The representatives of the Democrats and the Republicans have reached an agreement in the dispute over the debt ceiling in the USA. The cap of $31,400 billion is to be suspended until 2025. Subject to approval in the House of Representatives and Congress, the agreement is positive for the financial markets. However, another effect could weigh on the markets further down the line.
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Global growth is likely to cool significantly in the second quarter. At the same time, recession risks remain uncomfortably high, as Chief Economist Gerhard Winzer writes in his market commentary. The further course of negotiations on the US debt ceiling is also likely to cause tension on the market.
Markets in a wait-and-see mode
How much longer will the sideways trend on the stock markets last? Negative and positive factors balance each other out. One unresolved issue among many is the U.S. debt ceiling.
Central banks weigh risks
Most recently, central banks have signaled a somewhat less sharpish stance, as an effect of the rapid key rate hikes on the monetary environment has already become visible. However, recent economic data are dampening hopes for a rapid decline in inflation, as Chief Economist Gerhard Winzer explains in his market commentary.
Where is the recession?
The global economy grew strongly in the first quarter of 2023. At the same time, inflation remains too high, which is why central banks will continue to pursue a restrictive monetary policy. Although growth indicators are good to strong, there are therefore increased risks of recession.
Banking problems support share prices
Since the banking problems in the US emerged in March, share prices have risen and expectations for future key interest rates have fallen significantly. However, inflation dynamics remain the most important factor for the markets, but unfortunately also one that is difficult to assess.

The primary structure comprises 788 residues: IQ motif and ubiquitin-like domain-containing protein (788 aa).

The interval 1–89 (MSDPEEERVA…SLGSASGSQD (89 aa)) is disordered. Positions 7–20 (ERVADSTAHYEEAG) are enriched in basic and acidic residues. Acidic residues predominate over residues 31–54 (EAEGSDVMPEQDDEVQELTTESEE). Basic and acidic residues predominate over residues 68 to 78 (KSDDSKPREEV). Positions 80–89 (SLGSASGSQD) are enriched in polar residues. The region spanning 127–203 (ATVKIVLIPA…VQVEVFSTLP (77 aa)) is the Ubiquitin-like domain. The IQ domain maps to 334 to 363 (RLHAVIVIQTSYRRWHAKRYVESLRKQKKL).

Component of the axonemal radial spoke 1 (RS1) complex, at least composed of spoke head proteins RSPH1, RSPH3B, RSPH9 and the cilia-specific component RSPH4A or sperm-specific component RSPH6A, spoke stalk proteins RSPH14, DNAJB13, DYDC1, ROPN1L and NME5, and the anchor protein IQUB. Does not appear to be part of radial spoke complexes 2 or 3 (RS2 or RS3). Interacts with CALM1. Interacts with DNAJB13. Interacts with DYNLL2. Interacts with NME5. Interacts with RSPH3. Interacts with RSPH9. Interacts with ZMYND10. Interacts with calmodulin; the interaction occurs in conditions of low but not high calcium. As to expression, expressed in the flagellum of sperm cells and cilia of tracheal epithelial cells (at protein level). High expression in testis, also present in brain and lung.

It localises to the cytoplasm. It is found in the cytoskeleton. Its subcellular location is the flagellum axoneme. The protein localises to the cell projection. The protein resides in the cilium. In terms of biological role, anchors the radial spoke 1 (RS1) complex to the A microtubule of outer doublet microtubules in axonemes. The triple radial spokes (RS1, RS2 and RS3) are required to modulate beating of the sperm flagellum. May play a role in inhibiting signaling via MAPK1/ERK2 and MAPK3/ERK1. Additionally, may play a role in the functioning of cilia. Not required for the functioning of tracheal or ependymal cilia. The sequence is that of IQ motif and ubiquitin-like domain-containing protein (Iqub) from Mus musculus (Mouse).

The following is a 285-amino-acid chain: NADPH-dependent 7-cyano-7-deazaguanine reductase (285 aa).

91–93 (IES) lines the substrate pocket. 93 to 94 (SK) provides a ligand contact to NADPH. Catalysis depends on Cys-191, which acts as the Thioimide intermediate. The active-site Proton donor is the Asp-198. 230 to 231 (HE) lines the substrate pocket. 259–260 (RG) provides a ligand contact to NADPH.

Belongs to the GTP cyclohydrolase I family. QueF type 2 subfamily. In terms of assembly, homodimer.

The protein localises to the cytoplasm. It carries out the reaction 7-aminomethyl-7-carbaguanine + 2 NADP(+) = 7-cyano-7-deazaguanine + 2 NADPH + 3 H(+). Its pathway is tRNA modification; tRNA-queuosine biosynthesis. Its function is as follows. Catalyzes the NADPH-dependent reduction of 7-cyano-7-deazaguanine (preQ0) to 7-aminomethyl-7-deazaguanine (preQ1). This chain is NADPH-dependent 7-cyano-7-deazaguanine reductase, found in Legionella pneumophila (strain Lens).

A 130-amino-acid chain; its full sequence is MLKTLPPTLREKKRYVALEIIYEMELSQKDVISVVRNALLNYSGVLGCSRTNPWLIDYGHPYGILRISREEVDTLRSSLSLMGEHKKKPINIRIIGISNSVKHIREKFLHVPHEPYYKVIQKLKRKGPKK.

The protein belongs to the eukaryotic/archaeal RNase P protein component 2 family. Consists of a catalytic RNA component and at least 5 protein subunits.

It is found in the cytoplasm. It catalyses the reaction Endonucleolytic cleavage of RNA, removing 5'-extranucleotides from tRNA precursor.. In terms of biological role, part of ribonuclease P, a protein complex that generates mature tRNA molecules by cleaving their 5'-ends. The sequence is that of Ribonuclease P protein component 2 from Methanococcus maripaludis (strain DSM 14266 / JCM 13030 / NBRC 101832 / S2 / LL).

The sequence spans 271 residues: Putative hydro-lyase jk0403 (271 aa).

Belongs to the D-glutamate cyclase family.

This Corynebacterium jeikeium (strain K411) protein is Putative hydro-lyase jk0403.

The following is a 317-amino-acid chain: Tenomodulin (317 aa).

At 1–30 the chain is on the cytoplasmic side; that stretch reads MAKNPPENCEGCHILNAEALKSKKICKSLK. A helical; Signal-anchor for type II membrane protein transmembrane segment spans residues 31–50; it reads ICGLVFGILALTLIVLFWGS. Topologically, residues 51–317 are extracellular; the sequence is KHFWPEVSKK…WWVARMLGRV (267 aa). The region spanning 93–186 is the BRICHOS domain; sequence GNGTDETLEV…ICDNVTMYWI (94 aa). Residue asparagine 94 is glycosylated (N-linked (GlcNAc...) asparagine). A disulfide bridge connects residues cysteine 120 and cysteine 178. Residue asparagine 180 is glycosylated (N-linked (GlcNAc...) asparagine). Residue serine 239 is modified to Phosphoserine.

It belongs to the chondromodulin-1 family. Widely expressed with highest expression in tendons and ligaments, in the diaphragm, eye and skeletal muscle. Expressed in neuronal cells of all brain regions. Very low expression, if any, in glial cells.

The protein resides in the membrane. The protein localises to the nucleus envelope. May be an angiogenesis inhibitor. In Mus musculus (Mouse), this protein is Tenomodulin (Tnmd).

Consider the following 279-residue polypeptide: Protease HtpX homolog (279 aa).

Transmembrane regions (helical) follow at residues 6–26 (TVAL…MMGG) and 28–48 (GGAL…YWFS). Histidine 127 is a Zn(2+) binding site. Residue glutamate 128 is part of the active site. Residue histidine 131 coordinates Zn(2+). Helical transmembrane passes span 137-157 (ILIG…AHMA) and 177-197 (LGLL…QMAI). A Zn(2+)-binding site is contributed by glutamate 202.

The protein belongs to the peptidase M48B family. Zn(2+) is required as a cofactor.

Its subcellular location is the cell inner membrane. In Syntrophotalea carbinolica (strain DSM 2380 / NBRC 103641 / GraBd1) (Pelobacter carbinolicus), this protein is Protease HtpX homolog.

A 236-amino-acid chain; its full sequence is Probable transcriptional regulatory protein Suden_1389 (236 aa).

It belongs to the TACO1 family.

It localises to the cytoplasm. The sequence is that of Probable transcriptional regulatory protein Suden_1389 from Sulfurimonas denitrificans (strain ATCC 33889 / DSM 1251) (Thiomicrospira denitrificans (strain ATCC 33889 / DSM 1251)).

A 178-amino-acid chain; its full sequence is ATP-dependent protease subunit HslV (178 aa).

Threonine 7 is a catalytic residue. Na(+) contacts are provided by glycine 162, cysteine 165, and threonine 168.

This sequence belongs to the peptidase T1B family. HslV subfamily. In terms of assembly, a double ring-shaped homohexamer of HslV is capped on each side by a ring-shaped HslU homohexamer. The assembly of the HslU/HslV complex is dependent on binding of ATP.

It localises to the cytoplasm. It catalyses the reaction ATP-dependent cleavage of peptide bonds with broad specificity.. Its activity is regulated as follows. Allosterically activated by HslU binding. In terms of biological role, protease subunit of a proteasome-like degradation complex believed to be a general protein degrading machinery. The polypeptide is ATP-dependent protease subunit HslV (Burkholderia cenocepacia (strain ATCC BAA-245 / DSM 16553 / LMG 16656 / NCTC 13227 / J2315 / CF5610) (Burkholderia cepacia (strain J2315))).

The current crisis of confidence continues to dominate market activity and has significantly increased uncertainty about the future development of economic indicators. Read more in the current market commentary by Chief Economist Gerhard Winzer.
The Good, the Bad and the Hawk
Last week brought good, bad and inflation-fighting news, all from the US. At the start of the new trading week, the focus is on the turbulence surrounding Silicon Valley Bank.
Conditionally positive economic news
Last week, positive economic data brought back some confidence. The global purchasing managers’ index, one of the most important survey-based economic reports, rose for the third time in a row. On the other hand, the latest inflation reports dampen hopes of a rapid decline in inflation without additional key rate hikes.
Risk inflation persistence
Inflation, which remains too high, continues to be the dominant macroeconomic issue. Hopes that inflation will fall as quickly as it has risen have been dampened, as Chief Economist Gerhard Winzer explains in his market commentary.